I am thrilled and grateful to have the opportunity to write a column for each issue of Planet Kansas, our local Sierra Club newsletter.  This article appeared in the December, January, 2011 issue.

Holiday Feasts that Heal the Earth

The holidays are upon us. Decorations have been up for a while now—reminding us of the countdown and the coming excitement. It is an interesting time for environmentalists and others who are working to heal the world. It’s such a mixed bag. On the one hand, we are entering a time that is loaded with tradition, family expectations, and a huge emphasis on consumerism. As would-be earth rescuers, we have to look at cherished traditions that may hold good memories for us—and question them. How do these traditions affect the earth? What sort of pollution is produced by the extra travel; the lavish decorations; the buying of gifts made in China and transported here; the landfills bursting with non-recycled wrapping paper, bows, and broken toys; and all that food?

On the other hand, we want to enjoy the holidays along with everyone else—most of whom would rather we not remind them of the environmental consequences of our holiday behavior. But environmentalists are visionaries, looking forward to how we can create small green footprint holidays in harmony with nature. It is never more obvious that we are standing with one foot in the old paradigm and one foot in the new than at holiday time. We walk the razor’s edge as we quietly swipe the wrapping paper out of the giant red plastic trash bag and hide it in our car (or bike) to recycle it later.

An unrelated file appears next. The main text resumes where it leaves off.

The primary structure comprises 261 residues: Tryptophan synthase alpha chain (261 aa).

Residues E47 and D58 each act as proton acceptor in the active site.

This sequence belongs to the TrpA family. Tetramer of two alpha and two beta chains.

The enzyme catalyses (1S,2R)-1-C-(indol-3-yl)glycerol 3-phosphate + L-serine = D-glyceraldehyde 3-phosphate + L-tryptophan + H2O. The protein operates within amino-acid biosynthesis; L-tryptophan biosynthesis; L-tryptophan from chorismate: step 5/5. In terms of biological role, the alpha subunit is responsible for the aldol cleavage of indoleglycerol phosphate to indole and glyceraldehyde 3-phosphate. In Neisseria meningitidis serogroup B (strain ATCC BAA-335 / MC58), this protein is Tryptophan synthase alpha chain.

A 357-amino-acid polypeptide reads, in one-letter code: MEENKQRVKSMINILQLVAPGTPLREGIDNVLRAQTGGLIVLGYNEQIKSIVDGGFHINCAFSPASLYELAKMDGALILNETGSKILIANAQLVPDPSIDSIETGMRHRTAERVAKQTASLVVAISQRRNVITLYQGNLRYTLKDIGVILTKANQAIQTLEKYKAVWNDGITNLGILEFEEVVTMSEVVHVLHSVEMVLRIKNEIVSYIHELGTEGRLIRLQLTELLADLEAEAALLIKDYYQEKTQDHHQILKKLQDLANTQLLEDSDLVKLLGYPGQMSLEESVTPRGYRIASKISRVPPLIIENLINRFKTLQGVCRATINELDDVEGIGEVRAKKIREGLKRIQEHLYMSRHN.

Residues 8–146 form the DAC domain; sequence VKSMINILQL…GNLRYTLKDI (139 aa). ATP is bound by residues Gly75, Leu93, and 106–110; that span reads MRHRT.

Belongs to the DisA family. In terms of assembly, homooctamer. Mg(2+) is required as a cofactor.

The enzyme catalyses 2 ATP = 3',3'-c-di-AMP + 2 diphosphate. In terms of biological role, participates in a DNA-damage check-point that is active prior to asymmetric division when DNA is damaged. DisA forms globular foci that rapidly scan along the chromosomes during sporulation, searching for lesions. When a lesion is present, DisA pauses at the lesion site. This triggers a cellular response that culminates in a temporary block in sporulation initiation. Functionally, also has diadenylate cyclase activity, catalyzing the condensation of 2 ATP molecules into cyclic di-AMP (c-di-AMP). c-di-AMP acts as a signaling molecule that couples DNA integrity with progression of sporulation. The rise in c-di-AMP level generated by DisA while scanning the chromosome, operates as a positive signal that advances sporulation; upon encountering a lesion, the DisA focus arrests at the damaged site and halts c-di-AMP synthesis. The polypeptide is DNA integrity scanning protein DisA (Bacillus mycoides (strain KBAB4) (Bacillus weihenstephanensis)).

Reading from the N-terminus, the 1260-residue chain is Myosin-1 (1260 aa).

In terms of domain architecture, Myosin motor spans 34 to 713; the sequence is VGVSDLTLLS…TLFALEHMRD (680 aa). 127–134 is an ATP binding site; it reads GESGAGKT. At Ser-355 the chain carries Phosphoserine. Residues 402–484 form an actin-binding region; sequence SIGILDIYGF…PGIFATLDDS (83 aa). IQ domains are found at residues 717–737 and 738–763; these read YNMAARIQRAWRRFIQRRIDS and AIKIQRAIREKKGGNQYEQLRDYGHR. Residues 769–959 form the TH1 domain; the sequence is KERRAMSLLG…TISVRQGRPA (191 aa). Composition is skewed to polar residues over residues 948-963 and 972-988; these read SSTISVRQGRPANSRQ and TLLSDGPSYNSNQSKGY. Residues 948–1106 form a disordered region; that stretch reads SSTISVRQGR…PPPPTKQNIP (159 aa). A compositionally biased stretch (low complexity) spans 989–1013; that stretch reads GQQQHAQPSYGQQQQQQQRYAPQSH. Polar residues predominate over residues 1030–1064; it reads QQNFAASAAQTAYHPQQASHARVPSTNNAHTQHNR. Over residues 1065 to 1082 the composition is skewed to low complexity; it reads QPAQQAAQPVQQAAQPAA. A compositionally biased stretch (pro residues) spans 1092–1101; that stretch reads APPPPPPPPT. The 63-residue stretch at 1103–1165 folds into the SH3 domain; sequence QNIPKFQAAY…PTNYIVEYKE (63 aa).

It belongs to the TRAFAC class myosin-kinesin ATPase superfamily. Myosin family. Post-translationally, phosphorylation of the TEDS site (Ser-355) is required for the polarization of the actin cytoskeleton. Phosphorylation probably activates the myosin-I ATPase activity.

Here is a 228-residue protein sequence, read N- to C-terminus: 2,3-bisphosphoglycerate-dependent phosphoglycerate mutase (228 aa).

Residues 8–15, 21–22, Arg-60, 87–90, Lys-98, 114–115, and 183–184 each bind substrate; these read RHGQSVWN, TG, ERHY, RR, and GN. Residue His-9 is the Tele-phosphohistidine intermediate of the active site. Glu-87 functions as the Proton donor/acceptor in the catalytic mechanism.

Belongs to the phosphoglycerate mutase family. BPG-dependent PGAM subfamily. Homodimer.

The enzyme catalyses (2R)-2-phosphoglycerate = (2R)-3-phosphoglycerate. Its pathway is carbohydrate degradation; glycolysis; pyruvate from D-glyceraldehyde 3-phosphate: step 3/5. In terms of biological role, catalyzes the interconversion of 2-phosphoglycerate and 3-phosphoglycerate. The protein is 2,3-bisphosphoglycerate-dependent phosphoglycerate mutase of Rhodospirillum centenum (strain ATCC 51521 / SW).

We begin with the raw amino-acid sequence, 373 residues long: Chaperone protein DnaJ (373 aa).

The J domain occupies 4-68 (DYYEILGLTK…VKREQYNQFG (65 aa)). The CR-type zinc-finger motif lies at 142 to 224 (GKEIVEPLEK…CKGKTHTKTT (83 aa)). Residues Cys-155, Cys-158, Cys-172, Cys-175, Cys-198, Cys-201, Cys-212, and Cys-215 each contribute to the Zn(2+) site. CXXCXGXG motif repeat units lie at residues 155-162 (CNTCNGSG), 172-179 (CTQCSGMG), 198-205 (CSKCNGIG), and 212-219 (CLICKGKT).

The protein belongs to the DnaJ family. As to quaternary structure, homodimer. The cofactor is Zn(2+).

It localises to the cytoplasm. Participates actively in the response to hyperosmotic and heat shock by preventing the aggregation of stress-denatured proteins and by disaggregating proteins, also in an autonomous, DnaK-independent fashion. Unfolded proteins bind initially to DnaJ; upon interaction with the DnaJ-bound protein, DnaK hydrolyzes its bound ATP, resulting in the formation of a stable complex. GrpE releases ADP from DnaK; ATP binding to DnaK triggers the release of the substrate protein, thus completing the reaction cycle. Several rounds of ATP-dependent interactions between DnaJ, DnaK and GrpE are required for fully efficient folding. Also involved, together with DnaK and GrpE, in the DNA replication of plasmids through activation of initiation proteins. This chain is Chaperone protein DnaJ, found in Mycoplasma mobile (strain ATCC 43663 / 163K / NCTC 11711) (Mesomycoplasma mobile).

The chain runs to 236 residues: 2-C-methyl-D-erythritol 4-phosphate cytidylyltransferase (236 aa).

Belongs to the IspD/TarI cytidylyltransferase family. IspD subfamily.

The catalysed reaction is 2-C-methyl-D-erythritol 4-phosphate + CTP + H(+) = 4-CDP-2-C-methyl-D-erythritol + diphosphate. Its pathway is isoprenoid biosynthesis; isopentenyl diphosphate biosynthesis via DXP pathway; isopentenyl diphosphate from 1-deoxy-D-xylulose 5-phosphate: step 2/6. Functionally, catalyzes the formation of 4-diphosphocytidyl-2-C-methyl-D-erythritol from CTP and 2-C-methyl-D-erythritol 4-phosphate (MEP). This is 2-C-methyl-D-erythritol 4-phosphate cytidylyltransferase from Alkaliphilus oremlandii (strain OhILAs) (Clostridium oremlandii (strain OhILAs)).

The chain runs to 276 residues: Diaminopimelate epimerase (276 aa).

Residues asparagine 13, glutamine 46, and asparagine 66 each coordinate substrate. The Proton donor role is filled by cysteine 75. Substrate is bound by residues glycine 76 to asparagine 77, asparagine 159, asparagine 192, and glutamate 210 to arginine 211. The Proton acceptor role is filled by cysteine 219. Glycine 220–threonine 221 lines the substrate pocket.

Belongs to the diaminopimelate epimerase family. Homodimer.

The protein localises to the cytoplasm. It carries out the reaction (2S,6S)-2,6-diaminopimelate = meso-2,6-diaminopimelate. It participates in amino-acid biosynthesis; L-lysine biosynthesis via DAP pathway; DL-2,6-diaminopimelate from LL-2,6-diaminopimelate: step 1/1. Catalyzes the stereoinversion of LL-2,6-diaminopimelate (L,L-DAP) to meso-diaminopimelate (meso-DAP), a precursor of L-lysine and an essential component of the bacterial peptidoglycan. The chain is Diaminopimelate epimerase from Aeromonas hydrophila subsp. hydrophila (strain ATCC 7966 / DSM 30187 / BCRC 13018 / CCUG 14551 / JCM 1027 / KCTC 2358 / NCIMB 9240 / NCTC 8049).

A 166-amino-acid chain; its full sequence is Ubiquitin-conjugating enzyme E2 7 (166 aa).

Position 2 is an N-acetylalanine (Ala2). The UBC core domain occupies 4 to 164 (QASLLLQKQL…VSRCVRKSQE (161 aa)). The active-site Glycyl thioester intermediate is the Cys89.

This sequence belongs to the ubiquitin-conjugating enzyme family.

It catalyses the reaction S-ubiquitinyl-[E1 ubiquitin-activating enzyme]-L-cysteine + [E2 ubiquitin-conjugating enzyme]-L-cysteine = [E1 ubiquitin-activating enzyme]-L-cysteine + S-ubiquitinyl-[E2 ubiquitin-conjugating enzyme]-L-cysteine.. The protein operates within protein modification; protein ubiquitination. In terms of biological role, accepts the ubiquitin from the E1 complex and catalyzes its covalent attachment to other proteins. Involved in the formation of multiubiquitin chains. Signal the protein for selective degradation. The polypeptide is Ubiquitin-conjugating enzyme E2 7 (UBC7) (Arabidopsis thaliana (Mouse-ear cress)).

Of course we don’t want to “spoil the party” by loudly announcing the eco-sins committed by our 95 year old uncle Cedric. Instead, with our actions more than our words, we can be a peaceful, joyful example of how to start a new tradition of a green, organic, fair-trade, nonviolent , peace-promoting, earth healing holiday season.

Of all the things we can do to promote this new tradition of true peace for people, animals, and the earth , the most far reaching action we can take will be what we choose to put on the table. All over the world the various year-end holidays echo the universal human longing for peace. Yet the meals of age-old traditions tend to be loaded with the meat, dairy and eggs of animals who have certainly not lived or died in peace. Over the centuries such meals were symbols of wealth and power. For many of the world’s poor, a meat laden meal symbolized a reprieve from poverty. That has certainly changed in the U.S. where animal products now make up the bulk of American diets and waistlines regardless of one’s wealth or lack thereof. The Center for Disease Control and Prevention reported recently that only 10.6% of Kansans daily consume the recommended two or more fruits and three or more vegetables each day. The highest percentage was only 20% in D.C. (AARP Bulletin, November, 2010). Good for McDonalds. Bad for us and the future of life on earth.